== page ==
Home E-Weekly December 5, 2017

Could Evidence-Based Prescribing Guidelines Curb the Opioid Epidemic?

Published: December 4, 2017

OVERDOSAGE Using the day before discharge as a marker for how many painkillers a patient needs could help reduce opioid prescriptions.

Some blame surgeons for unwittingly fueling addiction by over-prescribing opioids for post-operative pain, but knowing how many painkillers to prescribe at discharge can be tricky, especially with a growing epidemic. But a new study's guidelines have set out to better draw that line and claim to reduce opioid prescriptions by up to 40%.

By using the amount of pain medication the patient takes the day before discharge as a marker, you can better prescribe the amount she'll need once she gets home, according to a new study published on the Journal of the American College of Surgeons website. That means that depending on how many opioids the patient takes the day before discharge, doctors might not have to prescribe any opioids at all.

Study authors looked at 333 hospital inpatients who were discharged after 6 different general surgery operations, including bariatric procedures, hernia repairs and colon operations. They found that once patients were discharged, they only took a small portion of the opioids prescribed while at home. In fact, 85% of patients were prescribed opioids, but only 38% of those opioids were actually taken.

Researchers then drafted up guidelines for surgeons to follow based on the medications the patient took the day before discharge. Their suggestions? If a patient doesn't take any opioids the day before discharge, they don't need a prescription. If they take 1–3 pills the day before discharge, doctors should send them home with a prescription for 15 pills. And if the patient takes 4 or more pills the day before discharge, they should be given a prescription of 30 opioid pills. This, says researchers, could reduce opioid prescriptions by about 40%. That's because out of all the patients they surveyed, 41% didn't require any opioids the day before discharge.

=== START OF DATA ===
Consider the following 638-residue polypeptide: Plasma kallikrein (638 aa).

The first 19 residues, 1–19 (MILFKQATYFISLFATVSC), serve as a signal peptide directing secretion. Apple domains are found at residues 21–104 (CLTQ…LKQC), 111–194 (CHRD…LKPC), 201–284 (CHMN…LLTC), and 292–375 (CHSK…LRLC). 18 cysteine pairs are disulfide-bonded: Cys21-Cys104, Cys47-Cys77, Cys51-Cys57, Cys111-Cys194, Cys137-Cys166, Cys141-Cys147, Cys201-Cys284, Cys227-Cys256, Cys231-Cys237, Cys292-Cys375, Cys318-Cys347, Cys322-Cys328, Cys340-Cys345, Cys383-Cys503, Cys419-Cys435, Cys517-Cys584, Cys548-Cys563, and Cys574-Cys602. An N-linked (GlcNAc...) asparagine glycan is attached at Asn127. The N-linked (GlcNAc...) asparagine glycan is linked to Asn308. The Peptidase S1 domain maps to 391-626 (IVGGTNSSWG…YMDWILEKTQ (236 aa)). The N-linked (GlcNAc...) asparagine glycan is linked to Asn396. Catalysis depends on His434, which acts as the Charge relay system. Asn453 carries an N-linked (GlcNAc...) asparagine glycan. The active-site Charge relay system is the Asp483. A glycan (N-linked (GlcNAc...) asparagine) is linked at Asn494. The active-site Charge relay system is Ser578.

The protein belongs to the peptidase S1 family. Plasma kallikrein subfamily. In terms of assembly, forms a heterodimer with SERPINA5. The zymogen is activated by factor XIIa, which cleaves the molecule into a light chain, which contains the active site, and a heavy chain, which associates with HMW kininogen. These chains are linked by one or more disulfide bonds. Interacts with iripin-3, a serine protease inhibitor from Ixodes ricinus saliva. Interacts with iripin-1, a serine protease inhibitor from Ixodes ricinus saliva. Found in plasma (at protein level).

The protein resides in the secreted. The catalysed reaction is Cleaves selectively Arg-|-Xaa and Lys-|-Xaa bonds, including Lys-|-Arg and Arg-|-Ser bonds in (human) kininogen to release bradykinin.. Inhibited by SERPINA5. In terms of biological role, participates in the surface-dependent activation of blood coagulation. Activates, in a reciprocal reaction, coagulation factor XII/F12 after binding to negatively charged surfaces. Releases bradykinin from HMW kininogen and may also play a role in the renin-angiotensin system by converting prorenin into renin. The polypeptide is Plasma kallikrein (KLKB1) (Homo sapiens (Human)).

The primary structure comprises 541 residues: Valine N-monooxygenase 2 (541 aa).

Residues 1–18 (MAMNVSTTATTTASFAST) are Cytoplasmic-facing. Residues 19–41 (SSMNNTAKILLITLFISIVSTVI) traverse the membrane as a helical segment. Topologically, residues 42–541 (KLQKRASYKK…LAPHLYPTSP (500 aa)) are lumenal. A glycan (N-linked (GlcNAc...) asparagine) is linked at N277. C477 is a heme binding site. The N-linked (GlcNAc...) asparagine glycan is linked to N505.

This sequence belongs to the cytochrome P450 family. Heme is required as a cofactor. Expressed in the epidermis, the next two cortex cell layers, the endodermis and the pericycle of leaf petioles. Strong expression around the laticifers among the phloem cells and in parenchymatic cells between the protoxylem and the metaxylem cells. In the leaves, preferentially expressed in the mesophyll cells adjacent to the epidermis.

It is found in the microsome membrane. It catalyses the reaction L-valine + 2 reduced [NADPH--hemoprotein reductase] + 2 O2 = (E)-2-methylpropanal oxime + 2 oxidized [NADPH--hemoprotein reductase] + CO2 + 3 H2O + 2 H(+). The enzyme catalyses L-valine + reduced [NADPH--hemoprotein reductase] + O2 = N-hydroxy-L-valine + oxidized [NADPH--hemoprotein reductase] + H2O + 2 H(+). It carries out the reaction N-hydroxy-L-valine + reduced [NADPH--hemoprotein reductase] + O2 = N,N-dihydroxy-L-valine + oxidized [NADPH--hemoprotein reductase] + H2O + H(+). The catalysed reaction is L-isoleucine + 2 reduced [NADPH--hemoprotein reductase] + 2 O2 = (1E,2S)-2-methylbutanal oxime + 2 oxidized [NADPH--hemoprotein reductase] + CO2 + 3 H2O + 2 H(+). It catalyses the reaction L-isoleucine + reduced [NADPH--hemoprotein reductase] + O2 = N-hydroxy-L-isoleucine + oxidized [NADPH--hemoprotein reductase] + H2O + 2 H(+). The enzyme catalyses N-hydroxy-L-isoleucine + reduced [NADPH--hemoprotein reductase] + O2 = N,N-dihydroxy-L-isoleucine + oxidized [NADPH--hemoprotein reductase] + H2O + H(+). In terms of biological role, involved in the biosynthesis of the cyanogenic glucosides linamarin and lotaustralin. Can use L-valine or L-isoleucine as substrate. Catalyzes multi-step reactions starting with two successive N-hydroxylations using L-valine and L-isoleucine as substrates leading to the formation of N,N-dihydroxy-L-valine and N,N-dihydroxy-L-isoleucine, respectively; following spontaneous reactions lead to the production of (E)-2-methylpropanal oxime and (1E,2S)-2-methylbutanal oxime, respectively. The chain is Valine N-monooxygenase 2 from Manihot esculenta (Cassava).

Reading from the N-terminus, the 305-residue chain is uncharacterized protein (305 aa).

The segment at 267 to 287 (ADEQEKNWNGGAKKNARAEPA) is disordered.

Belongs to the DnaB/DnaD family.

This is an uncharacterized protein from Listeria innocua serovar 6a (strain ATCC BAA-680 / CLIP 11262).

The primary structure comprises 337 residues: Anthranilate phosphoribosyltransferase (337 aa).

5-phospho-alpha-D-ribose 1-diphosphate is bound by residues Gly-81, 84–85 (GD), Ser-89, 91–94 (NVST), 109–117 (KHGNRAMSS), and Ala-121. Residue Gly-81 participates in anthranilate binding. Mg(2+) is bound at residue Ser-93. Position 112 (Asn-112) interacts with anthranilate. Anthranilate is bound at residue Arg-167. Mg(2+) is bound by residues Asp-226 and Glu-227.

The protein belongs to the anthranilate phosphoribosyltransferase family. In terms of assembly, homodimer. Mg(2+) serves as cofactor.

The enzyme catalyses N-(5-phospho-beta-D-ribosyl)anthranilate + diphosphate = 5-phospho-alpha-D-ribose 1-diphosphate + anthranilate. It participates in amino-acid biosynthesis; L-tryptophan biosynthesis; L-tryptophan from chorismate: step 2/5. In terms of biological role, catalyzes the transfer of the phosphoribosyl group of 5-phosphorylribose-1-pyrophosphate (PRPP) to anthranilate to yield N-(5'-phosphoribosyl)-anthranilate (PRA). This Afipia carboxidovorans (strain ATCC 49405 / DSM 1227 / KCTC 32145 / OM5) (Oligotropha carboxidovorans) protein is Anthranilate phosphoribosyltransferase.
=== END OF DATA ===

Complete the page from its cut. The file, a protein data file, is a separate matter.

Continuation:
But that's not the only reason this study proves consequential. "No matter what type of general surgery operation they had, this association held throughout all procedures studied," said lead study author Richard J. Barth Jr., MD, in an American College of Surgeons press release. "So the beauty of this finding is that one guideline would apply for multiple different surgical procedures."

Noting that surgical patients have a higher risk of becoming chronic opioid users than non-surgical patients, Dr. Barth hopes the study can help curb the opioid epidemic.

Brielle Gregory

New to Outpatient Surgery Magazine?
Sign-up to continue reading this article.
Register Now
Have an account? Please log in:
Email Address:
  Remember my login on this computer

advertiser banner

Other Articles That May Interest You

Unobstructed View

Technology and techniques to help your laparoscopic surgeons see better.

Busting 5 Myths About Mini-Lap

Don't let these misconceptions prevent you from providing the best for your patients.

More Lap Choles Means Less Open Experience